First, I need you to know I ate two pieces of cheesecake for dinner last night.
And every night this week.
May is Celiacs Awareness Month.
(Go ahead and add that to your calendar for next year.)
So my local ALDI has some special gluten-free treats. Not as many as in years past and I’m gonna need ALDI’s corporate people to explain that change to me. But thankfully, they gave us the magnificent gift of the Cheesecake Sampler box.
Shout out to the swim dress made of chlorine adaptable Spanx.
Last week, I attended a potluck that would have made any Southern Baptist 5th Sunday Singin’ church goer proud. I contributed a batch of my favorite peanut butter chocolate chip oatmeal cookies. They’re easy to make and unless I let on, no one knows they are gluten-free.
But for my own lunch, I brown bagged it. I’m sure there were some dishes on the table I could have eaten but that would have required first, finding the chef of that dish, second, interrogating her on the ingredients and then asking whether or not she used plastic or wood in her preparation.
That’s a bit much.
Of course, lots of people (three) commented on my brown bag, giving me that look that says, “Oh yeah? You too good to eat my congealed salad?”
And the honest answer to that is yes ma’am, I am. I do not like a congealed salad, Miss Church Lady. I will not eat it in a box. I will not eat it with a fox. I will not eat it here or there. I will not eat it anywhere.
In response to the accusatory looks, I offered my stock answer. “I have Celiacs so I can’t eat gluten. It’s just easier to bring my own stuff.”
I find the facial expressions I receive from that tidbit of information say either…
“What chew talkin’ ’bout, Willis?”
“Oh, Shelby, it looks like you’ve been driving nails up your arms!”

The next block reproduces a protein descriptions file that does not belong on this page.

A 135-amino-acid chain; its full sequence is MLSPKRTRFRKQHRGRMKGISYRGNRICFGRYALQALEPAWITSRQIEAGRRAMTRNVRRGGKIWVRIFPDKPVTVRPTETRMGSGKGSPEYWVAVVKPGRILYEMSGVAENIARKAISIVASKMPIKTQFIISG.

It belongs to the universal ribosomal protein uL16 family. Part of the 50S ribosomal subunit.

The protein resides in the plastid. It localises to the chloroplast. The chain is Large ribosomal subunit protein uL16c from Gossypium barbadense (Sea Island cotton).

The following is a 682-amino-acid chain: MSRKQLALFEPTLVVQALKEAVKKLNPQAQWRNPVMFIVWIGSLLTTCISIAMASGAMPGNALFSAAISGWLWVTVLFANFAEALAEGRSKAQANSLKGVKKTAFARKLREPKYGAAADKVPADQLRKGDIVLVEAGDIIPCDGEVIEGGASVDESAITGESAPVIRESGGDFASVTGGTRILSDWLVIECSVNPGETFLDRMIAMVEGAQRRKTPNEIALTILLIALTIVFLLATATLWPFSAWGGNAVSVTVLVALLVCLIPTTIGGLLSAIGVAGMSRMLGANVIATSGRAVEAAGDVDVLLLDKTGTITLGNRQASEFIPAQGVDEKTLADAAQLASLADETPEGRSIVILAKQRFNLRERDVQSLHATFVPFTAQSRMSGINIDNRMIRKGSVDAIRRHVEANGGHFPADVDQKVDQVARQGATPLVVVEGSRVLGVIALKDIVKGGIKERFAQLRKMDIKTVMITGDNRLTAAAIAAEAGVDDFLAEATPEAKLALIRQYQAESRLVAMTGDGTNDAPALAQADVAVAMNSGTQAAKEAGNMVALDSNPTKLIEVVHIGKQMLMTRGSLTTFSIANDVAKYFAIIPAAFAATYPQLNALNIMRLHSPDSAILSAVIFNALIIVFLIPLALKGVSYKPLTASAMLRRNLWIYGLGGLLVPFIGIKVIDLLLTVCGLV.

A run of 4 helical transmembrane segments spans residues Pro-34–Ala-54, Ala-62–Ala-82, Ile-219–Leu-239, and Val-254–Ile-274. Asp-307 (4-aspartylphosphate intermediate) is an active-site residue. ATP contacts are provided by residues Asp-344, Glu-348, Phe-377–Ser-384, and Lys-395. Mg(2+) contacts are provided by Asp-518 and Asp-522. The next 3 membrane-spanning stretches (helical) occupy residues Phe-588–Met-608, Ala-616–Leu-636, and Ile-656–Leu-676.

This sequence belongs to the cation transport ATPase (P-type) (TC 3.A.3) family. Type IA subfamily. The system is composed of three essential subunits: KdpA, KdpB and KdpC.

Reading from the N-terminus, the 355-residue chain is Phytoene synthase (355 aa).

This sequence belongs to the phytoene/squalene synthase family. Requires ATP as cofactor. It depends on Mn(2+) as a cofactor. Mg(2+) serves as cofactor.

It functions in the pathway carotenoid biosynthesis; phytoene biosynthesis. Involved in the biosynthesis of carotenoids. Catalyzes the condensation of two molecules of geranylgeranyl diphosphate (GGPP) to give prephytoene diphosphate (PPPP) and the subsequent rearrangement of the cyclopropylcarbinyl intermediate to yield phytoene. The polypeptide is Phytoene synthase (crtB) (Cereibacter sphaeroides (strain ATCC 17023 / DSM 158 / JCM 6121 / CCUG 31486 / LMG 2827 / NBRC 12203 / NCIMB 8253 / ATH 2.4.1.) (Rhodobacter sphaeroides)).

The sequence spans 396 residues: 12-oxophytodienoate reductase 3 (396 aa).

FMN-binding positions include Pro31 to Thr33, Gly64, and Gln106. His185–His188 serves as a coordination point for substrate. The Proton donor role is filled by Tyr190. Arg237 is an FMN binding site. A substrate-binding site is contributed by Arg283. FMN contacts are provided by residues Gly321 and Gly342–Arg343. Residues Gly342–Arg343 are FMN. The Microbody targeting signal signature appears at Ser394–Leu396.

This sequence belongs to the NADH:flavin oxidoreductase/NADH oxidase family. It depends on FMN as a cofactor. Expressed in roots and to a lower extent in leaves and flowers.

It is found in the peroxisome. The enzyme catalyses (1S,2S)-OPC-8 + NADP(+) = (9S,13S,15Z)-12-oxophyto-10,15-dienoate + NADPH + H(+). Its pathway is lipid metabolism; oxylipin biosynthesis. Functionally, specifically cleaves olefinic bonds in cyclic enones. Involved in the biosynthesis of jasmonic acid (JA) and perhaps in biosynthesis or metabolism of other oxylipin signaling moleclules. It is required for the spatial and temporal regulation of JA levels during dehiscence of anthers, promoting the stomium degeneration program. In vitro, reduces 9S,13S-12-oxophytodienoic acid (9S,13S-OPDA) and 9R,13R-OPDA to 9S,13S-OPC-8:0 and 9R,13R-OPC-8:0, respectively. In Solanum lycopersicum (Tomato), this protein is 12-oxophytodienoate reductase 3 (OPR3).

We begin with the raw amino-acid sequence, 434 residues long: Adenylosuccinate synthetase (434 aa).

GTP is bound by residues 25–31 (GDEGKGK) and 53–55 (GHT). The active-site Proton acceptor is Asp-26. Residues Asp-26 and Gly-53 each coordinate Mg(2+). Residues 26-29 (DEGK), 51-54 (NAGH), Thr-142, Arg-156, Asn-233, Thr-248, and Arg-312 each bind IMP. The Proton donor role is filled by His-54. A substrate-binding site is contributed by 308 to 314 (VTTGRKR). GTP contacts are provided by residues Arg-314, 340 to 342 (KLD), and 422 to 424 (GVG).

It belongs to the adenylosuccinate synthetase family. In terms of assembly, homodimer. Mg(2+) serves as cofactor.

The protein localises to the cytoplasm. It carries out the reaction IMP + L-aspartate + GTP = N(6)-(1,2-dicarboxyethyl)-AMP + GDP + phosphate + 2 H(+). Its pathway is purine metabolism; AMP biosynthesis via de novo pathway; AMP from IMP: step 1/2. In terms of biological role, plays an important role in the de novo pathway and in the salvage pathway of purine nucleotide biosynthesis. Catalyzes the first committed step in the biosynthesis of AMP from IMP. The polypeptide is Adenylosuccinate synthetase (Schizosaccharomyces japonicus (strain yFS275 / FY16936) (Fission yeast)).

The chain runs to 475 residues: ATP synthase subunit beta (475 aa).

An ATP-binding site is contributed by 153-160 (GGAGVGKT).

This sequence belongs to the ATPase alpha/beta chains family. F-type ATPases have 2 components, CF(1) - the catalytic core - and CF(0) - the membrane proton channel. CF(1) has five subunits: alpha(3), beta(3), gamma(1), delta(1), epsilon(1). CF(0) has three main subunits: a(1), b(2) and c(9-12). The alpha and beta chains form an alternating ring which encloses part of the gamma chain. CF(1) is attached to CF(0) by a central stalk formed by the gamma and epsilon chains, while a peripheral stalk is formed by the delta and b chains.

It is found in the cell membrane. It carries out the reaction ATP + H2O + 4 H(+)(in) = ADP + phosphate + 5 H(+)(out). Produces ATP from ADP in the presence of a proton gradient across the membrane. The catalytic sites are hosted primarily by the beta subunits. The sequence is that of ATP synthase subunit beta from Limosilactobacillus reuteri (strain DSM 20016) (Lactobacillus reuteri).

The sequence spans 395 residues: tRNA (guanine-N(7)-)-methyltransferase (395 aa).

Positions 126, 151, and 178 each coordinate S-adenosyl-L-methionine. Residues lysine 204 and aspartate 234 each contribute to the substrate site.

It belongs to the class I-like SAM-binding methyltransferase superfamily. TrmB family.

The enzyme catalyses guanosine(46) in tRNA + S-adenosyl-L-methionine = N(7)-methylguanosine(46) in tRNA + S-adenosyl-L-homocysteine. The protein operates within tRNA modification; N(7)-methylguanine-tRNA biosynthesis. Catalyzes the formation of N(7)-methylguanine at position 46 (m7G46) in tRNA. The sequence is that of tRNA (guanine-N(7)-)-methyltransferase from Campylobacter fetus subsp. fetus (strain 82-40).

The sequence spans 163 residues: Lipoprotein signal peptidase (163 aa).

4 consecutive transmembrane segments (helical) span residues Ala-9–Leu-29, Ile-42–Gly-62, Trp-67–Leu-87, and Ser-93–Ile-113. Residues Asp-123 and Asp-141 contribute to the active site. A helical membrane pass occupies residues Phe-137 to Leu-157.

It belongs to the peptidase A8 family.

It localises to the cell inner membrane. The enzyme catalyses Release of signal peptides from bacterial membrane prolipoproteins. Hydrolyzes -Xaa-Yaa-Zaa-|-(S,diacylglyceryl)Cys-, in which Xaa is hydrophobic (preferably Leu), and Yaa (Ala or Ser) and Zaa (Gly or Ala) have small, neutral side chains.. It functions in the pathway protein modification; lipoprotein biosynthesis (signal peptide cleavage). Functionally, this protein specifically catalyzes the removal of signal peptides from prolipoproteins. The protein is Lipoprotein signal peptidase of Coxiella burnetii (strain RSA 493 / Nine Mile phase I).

Several weeks ago, I was listening to a podcast with Rick Bragg. The Gun & Garden Whole Hog Podcast.
The name alone makes me homesick.
Rick Bragg is just one of my absolute favorite story-tellers. His latest book is part story-telling, part recipe book, a collection of his mother’s favorites. It includes something called Poke Sallet or Salad made from the poisonous Pokeweed that grows in the South. I’d never heard of such a thing but bless Southerners, leave it to us to figure out a way to make a meal out of a poisonous weed.
Rick (as if we are in some sort of parallel universe where I am on a first name basis with Pulitzer-Prize Winning Author Rick Bragg) and the host were discussing the dying art of true Southern cooking. The host asked him how he responds to that fact, Rick said, “With a great deal of hopelessness. Growing depression. Misery.”
I listened to him describe how his mother makes her biscuits with her old metal coffee can full of flour in her lap at the kitchen table. She adds all the ingredients into the flour and from that, creates little fluffy cakes of magic.
The edges are fuzzy but I can see my Great-Grandmother making her biscuits standing in her tiny kitchen, leaning against the countertop, apron on and hair freshly done up from the salon. No one in the family took on that role of biscuit baker when she left us and we figured out we preferred rolls for our holiday feasts. Biscuits are for breakfast. Rolls are for scooping up mashed potatoes and gravy.
As I was listening to Rick talk about food, specifically Southern food, thinking about our own family traditions and even our everyday foods, I started to feel a bit sad.